I will never forget cresting the Standing Rock road and looking down at the beauty and turmoil at the junction of the rivers. With one voice, 500 clergy began to sing Dona Nobis Pacem [a Christian hymn and message of peace]. Below us, on Backwater Bridge, a large gathering of water protectors stood in dynamic witness to the black gouge of pipeline construction. Blocked from advancing by a thick barricade of burned trucks, the indigenous community faced a menacing throng of militarized police in riot gear. Above the steady roar of the construction, we heard the Lakota chant for protection of the waters rise into the cold winter sky: Mni Wikoni! Water is Life!
We prayed together for five hours. The Cannonball and Missouri Rivers intoned their own water song, moving in stately grandeur through the sacred treaty lands of the Dakota and Lakota Sioux. The Missouri is the third-longest river system on earth after the Nile and the Amazon. Rising in the high Centennial Mountains of Montana, where a commemorative rockpile at Hellroaring Creek marks its source, the Missouri River traces the old contours of glaciation from the last ice age. This ancient river system drains almost all of the semi-arid Great Plains states to emerge 3,500 miles later, joining the mighty Mississippi just north of St. Louis.
Like the source waters of the Missouri, prayer continues to rise at Standing Rock. In early December, after the Army Corps of Engineers blocked construction on a portion of the pipeline slated to cross under the Missouri River, elders at Standing Rock extinguished the original council fire. Immediately, the next generation of indigenous water protectors stepped forward to light a new fire, pledging continuous prayer and spiritual resistance.
In late January, the Standing Rock community faced a new threat following President Donald Trump’s executive order that re-authorized the pipeline to be completed. The Standing Rock Sioux tribe pledged to legally challenge this termination of their human and sovereign treaty rights and vowed to rise above greed and corruption in protection of their homeland.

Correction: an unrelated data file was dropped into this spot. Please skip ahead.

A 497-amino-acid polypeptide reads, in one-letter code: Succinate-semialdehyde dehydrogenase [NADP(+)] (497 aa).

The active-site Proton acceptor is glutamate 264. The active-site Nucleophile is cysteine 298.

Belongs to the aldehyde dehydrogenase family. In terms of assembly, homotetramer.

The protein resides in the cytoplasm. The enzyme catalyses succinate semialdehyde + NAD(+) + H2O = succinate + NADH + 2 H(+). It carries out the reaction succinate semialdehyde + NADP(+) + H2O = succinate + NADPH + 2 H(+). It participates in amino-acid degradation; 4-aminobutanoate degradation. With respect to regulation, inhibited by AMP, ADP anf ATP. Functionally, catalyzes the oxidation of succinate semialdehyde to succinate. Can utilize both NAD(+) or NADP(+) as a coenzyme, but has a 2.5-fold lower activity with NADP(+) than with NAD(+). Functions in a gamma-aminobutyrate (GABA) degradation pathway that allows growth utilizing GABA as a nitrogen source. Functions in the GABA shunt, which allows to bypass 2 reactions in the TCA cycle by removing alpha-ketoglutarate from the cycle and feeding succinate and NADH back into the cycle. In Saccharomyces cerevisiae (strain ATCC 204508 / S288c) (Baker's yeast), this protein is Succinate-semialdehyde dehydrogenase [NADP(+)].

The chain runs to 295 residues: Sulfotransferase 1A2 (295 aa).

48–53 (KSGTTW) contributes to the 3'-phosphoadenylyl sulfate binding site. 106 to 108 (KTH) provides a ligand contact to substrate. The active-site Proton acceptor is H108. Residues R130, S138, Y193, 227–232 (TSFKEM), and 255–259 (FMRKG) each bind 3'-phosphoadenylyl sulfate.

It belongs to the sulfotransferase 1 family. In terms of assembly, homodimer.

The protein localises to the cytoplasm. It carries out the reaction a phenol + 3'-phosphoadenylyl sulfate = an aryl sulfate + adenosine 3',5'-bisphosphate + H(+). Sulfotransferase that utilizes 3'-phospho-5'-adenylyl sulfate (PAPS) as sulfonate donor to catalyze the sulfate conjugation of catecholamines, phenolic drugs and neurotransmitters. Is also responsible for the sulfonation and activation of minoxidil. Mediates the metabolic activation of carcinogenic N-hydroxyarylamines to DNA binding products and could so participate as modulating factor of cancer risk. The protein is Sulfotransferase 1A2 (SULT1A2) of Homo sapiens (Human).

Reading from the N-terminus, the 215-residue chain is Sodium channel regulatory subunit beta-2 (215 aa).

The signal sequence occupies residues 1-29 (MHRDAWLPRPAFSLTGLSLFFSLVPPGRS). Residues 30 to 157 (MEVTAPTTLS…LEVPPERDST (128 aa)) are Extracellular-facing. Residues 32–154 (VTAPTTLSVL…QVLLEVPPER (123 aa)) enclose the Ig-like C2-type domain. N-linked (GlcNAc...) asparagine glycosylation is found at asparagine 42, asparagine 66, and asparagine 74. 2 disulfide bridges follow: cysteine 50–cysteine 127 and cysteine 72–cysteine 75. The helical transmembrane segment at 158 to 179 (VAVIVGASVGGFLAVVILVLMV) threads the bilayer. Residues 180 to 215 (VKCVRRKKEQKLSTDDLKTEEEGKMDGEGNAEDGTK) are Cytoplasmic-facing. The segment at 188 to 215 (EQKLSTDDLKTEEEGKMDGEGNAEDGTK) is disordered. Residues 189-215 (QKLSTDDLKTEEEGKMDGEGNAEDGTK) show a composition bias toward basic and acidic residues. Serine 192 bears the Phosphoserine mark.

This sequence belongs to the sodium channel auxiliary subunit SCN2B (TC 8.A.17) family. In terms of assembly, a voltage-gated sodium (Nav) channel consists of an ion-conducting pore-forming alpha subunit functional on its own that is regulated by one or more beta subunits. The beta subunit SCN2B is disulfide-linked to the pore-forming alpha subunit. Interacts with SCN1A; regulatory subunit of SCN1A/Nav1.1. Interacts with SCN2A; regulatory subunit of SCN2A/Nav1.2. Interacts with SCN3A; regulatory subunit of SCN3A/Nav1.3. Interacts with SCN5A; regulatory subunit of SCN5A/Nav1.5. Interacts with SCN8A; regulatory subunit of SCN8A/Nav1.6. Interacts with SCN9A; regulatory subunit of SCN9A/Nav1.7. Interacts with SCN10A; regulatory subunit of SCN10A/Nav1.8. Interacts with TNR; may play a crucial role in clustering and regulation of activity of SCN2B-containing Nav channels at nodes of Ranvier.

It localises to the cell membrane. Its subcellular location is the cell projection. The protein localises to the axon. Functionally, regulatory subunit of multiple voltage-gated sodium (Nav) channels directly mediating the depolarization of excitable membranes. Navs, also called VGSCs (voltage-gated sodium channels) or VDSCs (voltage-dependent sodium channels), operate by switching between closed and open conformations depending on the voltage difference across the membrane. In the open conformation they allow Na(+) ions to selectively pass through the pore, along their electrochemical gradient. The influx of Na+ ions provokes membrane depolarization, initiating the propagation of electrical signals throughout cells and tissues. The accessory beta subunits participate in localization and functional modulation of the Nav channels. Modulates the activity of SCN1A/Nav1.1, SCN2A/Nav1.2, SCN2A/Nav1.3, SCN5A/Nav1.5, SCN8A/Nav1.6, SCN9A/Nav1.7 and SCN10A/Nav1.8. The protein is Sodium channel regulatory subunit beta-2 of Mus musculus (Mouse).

In these unsettled times I am inspired by the strong call for prayer and action recently issued by Brenda White Bull, great-great-granddaughter of Chief Sitting Bull. This courageous Hunkpapa Lakota woman served in the United States military for 20 years. In the height of tension at Standing Rock, she crossed Backwater Bridge to directly address the militarized police protecting the pipeline. Speaking as an unlikely ally, Brenda White Bull affirmed that water protectors are akin to North Dakota law enforcement agents, both working every day to protect their families, their human rights, and their land.
Since making a way out of no way is the practice of a lifetime, Brenda White Bull widened her prayer circle. She thanked the elders of the Standing Rock community and acknowledged the young indigenous leaders tending the Seven Council Fires of the Sioux Nation: “This is not a movement about ourselves,” she reminded everyone. “We come together as a team. This is a movement about humankind, about nature, and about peace and prayer that flows through us.”
It is raining tonight in Northern California. The artery of Redwood Creek pumps strong in the dark. In its pulse I feel the bloodline of the timeless Missouri. Water is life, whispers the long ancestral river. No spiritual surrender, answers the next generation of water protectors.